I went to GigaOm’s Roadmap conference last week on the 10th, and I was very impressed. Great crowd (lots of visitors from Finland), the speakers were very open and available, and I was one of the lucky winners that got a new Jawbone Up.
The talks were interesting, and one of the things that stuck with me is a discussion with Matt MacInnisand Richard Nash about the publishing industry. Obviously both of these guys have a vested interest in seeing the publishing industry change, and almost everyone knows that the publishing industry is going to change.
One of the things they said was that the publishing industry is a US$40 billion industry — their point being that the industry may change and profits may go down, but there’s a long way to go, if it happens that way. Normal retail book sales are changing thanks to e-books (although there are claims that people who use e-book readers buy more books — definitely my experience), but the college textbook publishing industry is definitely going to see some major changes ahead.
I worked at the UCF Barnes & Noble while in school, and it happened to be B&N’s most profitable college store. Seeing the cost breakdowns on textbooks is remarkable, but the used textbook industry is the most interesting.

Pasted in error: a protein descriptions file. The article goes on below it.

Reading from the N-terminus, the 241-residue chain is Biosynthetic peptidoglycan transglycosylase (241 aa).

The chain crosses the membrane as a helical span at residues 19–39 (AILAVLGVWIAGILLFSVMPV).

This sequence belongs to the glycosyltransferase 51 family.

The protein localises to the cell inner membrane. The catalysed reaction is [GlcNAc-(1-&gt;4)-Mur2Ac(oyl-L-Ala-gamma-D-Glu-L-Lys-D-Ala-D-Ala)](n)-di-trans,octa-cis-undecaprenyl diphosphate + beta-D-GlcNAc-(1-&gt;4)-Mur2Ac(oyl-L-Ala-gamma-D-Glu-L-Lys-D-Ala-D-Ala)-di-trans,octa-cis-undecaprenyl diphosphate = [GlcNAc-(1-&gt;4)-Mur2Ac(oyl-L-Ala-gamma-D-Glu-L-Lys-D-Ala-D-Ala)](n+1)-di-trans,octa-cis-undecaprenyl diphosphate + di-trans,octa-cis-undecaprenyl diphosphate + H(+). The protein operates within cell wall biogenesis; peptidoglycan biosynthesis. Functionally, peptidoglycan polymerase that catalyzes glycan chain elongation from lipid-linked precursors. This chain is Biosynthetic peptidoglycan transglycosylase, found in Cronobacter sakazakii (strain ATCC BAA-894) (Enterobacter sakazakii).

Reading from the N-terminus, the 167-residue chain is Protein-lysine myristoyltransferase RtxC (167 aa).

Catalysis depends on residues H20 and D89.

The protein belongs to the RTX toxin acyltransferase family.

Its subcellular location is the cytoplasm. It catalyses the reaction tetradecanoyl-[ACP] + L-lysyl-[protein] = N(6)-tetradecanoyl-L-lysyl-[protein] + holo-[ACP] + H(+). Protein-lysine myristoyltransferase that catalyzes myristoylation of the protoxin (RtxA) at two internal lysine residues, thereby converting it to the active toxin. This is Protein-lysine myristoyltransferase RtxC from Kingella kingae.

Textbooks are bought and resold over and over. Ebooks don’t have the same resale market, so the used textbook market is going to dry up. The thing is, it is actually an advantage for publishers, even though the price per book is going down. Since used textbooks tend to be resold 2-3x, it turns out that the price of a new book can be cut 60% and still allow publishers the same profit (ignoring the fact that printing, shipping, and other costs will be removed).
Personally I’m most interested in the all-you-can-read type of thing. Yes, I know what a library is. I want an ebook library. It’s coming.
I also loved the talk from Tony Fadell about the Nest thermostat — literally the iPhone of thermostats. he was very open about a lot of the design issues involved, and I especially liked a side comment that Tony made. He joked about the manufacturing side of things, and how he got used to premium treatment at Apple, where the factories would bend over backwards to accomodate their needs. With his new gig, they started talking to him with the same “oh yeah, anything you need!” attitude, until they realized how small of a production run he was going to get — then they apparently backed off slightly. To me, there’s something there about the experience that entrepreneurs have when they have been in big companies and then make a move to the startup world — if you want it done, it’s often on you.